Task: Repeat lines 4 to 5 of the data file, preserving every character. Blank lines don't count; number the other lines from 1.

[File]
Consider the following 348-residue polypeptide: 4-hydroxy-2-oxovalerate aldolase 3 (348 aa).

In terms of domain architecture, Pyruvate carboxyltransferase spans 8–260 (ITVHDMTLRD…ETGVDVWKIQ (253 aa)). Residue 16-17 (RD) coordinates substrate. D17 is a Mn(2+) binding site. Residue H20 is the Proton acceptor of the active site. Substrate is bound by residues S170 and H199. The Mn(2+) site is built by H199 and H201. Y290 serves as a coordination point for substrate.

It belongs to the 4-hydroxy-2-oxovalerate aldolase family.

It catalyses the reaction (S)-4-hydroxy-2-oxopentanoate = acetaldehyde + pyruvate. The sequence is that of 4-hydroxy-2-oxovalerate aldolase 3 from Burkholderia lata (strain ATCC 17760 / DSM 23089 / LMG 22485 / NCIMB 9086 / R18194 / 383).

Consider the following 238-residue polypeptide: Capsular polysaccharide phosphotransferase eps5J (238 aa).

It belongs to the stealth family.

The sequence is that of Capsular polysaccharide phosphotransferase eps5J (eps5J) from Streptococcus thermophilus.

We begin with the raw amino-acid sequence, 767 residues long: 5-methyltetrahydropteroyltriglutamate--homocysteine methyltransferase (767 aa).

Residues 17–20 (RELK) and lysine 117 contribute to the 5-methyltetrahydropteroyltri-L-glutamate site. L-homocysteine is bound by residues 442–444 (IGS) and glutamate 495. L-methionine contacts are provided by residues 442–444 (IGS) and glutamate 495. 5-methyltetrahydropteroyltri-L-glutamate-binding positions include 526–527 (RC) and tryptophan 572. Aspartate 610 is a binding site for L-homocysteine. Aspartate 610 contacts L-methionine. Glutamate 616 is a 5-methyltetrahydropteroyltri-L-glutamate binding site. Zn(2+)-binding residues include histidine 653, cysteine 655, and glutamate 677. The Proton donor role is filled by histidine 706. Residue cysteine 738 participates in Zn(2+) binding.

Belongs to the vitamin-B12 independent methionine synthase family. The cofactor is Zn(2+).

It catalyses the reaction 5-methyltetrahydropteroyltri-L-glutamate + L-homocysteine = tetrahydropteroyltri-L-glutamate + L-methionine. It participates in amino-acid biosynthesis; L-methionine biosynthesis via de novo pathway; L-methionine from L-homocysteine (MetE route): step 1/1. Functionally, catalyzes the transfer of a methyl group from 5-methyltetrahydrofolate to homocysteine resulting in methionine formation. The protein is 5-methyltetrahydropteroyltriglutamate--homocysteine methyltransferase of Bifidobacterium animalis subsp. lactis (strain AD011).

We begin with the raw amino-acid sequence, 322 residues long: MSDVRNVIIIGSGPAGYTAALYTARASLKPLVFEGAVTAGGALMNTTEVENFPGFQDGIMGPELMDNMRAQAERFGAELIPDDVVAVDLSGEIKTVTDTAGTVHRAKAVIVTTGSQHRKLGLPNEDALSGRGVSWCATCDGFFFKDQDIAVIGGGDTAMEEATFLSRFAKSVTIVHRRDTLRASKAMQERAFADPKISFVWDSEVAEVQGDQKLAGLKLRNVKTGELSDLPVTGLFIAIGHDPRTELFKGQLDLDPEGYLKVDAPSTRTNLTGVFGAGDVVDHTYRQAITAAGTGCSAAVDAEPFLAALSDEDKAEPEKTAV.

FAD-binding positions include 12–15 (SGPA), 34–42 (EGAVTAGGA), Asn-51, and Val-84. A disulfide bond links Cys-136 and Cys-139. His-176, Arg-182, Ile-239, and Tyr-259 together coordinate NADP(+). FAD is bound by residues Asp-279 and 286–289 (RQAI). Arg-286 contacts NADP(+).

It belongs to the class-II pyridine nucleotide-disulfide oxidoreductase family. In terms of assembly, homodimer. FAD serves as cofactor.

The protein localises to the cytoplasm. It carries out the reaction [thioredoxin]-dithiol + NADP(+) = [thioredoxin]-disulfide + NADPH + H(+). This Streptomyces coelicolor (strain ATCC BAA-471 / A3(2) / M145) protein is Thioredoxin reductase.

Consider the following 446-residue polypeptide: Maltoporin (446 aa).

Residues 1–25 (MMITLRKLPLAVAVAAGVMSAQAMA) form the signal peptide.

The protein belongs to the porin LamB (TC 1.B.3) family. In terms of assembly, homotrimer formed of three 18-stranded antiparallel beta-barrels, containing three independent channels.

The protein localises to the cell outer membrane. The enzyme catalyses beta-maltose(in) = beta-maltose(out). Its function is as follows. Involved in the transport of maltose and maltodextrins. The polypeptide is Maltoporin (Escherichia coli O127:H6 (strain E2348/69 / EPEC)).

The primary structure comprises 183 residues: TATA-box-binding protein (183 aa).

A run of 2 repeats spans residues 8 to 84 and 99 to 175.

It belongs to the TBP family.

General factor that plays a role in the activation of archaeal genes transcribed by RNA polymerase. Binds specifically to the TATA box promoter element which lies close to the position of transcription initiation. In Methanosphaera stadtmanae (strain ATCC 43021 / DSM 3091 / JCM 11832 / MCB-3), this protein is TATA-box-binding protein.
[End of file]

It catalyses the reaction (S)-4-hydroxy-2-oxopentanoate = acetaldehyde + pyruvate. The sequence is that of 4-hydroxy-2-oxovalerate aldolase 3 from Burkholderia lata (strain ATCC 17760 / DSM 23089 / LMG 22485 / NCIMB 9086 / R18194 / 383).

Consider the following 238-residue polypeptide: Capsular polysaccharide phosphotransferase eps5J (238 aa).